Straw prices could reach three or four times those of last year due to poor growing conditions and low over-season stocks, according to experts.
Cumbria-based Agrovista agronomist, Steven Gate says: “There is absolutely no doubt straw is going to be in very short supply - winter barleys are thin with limited tillers due to late autumn planting, a wet early spring and delayed nitrogen applications.
“Winter wheat went through its growth stages very quickly and hence is short in stature.
“A lot of spring barley was sown late into less than ideal seed beds and so got away poorly. Since then, the dry weather has caused some crops to drought off - all leading to high possibilities of a straw shortage this season.”
Frontier agronomist, Mike Barry says: “The dry conditions may tempt more who usually chop straw to bale straw to boost arable incomes where yields may be affected, and hopefully not delay following crop planting in doing so.”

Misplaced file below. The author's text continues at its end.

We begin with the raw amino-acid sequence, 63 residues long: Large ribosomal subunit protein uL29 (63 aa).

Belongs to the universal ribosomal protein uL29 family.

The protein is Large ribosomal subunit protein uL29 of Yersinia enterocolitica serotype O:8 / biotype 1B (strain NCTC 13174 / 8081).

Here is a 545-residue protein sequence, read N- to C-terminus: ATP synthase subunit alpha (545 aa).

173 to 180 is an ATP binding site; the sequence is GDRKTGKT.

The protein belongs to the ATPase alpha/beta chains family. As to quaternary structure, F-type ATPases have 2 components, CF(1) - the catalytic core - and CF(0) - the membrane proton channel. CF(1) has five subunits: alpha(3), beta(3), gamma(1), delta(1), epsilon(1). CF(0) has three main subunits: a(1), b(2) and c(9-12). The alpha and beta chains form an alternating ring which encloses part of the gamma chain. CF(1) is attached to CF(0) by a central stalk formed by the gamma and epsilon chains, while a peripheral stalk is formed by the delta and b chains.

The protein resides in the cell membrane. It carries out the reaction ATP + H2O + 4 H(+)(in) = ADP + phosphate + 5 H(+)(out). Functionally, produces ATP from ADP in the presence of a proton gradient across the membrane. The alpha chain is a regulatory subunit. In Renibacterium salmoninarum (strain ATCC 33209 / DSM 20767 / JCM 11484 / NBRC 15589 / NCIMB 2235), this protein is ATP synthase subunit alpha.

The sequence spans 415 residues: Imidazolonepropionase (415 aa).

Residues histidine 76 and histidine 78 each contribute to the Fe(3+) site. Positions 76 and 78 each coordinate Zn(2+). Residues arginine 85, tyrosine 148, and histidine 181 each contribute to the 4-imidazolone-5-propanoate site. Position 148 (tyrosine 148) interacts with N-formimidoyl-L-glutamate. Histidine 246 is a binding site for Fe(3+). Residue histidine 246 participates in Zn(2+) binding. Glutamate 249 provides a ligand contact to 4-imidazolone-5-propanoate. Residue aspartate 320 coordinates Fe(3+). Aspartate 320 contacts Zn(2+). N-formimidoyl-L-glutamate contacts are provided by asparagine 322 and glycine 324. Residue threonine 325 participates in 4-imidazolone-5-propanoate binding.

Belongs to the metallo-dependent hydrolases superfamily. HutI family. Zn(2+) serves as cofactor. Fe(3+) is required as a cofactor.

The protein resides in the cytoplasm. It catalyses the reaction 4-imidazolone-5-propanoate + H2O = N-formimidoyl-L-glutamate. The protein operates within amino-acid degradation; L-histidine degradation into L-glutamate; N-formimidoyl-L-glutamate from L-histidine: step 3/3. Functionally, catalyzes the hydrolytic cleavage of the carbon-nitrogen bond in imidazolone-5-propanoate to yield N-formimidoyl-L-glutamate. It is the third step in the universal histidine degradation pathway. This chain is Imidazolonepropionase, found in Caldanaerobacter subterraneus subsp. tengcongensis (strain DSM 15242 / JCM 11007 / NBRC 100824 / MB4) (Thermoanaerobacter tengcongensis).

The lack of stocks from last season, along with poor straw growth this season is already reflected in the value of standing straw.
In the South West, where demand for straw for livestock bedding is very high, Simon Butcher, senior associate director at Strutt and Parker says prices are expected to be three to four times those of last year.
“Very few farmers have straw left from last year and some crops are only 75 per cent of their expected height which is exacerbating the problem.”
At a recent sale at Sedgemoor Auction Centre in Somerset, standing straw reached unprecedented prices according to auctioneer, Tom Mellor.
He says: “Everyone in the industry knew prices were going to jump following the prolonged 2017/18 winter season, but the prices achieved are staggering. With the winter barley reaching £198/acre and the winter wheat crops topping at a mighty £230/acre, the demand far outstripped supply. No less than seven lots of winter wheat achieved in excess of £200/acre – a price never seen before at the GTH auctions.”